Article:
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12 public lecture Rocky planets across the Galaxy

Date:
09 December 2021
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Event type:
Virtual event
Organised by:
Geological Society Events, 2021 Year of Space
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Event status:
EVENT OPEN

Rocky planets across the Galaxy

The context for our understanding of Earth and the other rocky bodies in the Solar System planets changed dramatically with the discovery in 2009 of CoRoT-7b, the first potentially terrestrial exoplanet. Many more probable rocky exoplanets have been discovered by the Kepler mission, establishing that rocky planets are common in our Galaxy. There are likely to be more planets than stars in the Galaxy, and the majority of these planets are significantly smaller than Neptune.

The vast majority of the thousands of planets discovered by Kepler orbit stars which are too faint and distant for astronomers to make detailed observational studies. In recent years, however, great progress has been made in discovering low mass, probably rocky planets orbiting bright nearby stars. I will outline the discoveries of the very closest exoplanets by the RedDots project which studies the Sun’s nearest neighbours. These neighbouring exoplanets orbit dim red stars, which are far more common than stars like the Sun.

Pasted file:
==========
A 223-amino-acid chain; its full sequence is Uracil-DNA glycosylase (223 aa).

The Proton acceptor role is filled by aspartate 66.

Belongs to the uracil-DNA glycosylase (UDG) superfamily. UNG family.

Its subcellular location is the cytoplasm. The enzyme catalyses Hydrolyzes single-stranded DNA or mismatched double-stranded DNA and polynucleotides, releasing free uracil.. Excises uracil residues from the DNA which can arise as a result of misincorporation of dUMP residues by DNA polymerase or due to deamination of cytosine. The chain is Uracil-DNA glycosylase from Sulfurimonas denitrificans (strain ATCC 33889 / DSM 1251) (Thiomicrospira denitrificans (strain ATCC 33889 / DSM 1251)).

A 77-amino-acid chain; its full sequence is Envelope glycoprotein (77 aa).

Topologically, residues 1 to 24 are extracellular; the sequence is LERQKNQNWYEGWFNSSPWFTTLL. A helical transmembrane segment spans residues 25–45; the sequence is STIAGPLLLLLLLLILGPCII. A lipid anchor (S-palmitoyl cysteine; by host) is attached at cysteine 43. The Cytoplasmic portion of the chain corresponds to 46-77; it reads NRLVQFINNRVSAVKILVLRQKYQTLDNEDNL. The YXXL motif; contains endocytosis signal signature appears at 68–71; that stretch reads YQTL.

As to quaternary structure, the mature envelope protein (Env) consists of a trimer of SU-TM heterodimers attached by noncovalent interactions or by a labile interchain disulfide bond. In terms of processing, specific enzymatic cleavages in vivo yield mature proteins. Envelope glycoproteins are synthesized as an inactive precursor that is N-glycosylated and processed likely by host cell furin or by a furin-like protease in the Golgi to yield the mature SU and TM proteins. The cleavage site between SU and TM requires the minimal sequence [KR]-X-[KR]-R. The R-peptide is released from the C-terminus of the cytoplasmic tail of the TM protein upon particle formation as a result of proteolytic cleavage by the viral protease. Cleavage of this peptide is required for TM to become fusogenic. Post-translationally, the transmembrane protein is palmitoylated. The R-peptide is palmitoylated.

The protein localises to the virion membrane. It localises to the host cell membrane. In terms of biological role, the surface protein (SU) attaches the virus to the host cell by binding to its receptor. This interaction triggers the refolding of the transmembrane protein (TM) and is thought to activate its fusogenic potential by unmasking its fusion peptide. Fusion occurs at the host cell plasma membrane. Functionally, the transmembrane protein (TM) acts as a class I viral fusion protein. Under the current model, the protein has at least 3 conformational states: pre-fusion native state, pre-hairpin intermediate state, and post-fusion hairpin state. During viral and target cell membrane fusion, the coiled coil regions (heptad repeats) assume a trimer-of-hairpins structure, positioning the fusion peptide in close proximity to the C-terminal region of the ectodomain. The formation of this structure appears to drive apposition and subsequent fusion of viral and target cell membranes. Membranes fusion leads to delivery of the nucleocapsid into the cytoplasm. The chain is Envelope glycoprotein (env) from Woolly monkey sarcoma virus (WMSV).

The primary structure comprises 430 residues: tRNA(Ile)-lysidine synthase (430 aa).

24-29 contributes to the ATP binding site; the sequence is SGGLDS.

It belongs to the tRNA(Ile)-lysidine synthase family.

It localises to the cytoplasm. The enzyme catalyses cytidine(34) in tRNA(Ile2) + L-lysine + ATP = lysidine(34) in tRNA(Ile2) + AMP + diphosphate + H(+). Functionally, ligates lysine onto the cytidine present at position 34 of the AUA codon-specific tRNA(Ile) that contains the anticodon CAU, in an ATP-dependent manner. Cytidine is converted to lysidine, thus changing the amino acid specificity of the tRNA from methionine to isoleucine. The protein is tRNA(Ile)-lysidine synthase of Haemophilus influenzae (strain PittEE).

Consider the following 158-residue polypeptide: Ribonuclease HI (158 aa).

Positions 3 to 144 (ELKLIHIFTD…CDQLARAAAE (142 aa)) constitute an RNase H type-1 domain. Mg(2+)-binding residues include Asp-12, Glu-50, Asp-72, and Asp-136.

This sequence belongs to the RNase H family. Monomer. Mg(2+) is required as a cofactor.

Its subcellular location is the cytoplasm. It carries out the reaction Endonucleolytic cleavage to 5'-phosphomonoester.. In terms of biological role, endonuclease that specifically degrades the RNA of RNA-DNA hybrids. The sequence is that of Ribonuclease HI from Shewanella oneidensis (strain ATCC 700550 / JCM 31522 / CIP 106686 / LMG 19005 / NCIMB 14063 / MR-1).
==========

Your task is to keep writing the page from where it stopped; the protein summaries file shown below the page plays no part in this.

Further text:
A surprisingly large fraction of these nearby exoplanets have characteristics which indicate some potential for hosting habitats for life, though so far we do not have very much detailed information. The Dispersed Matter Planet Project is finding hot rocky planets orbiting nearby Sun like stars. These planets are so hot that their surface layers vaporise, which offers opportunities to directly measure the composition of their rocky surfaces. I will describe these planetary system discoveries and what we can learn about their minerology. Finally I will describe the latest results on rocky planets from TESS and CHEOPS and the prospects for the forthcoming missions JWST, Plato2.0 and Ariel.

Speaker

Carole Haswell is Head of Astronomy at the Open University and researches exoplanets, focusing on identifying low mass, probably rocky planets orbiting bright nearby stars. She leads the Dispersed Matter Planet Project (DMPP) which uses clues imprinted on starlight to select stars which host rocky planets in very short period orbits. The DMPP stars are shrouded in a diffuse circumstellar shroud of gas vapourised from the surfaces of their close-in planets. Carole’s research team conducts radial velocity observations of these stars, and is finding a steady stream of particularly interesting new exoplanets. The DMPP planets will reveal the geology of rocky planets outside our own Solar System. Carole is a member of the RedDots collaboration, and was a member of the Ariel Mission Science Advisory Team. She wrote a widely-used textbook “Transiting Exoplanets”and is the Lead Academic on the OpenLearn free course “An Introduction to exoplanets”. Carole is an STFC-funded Public Engagement Leadership Fellow.

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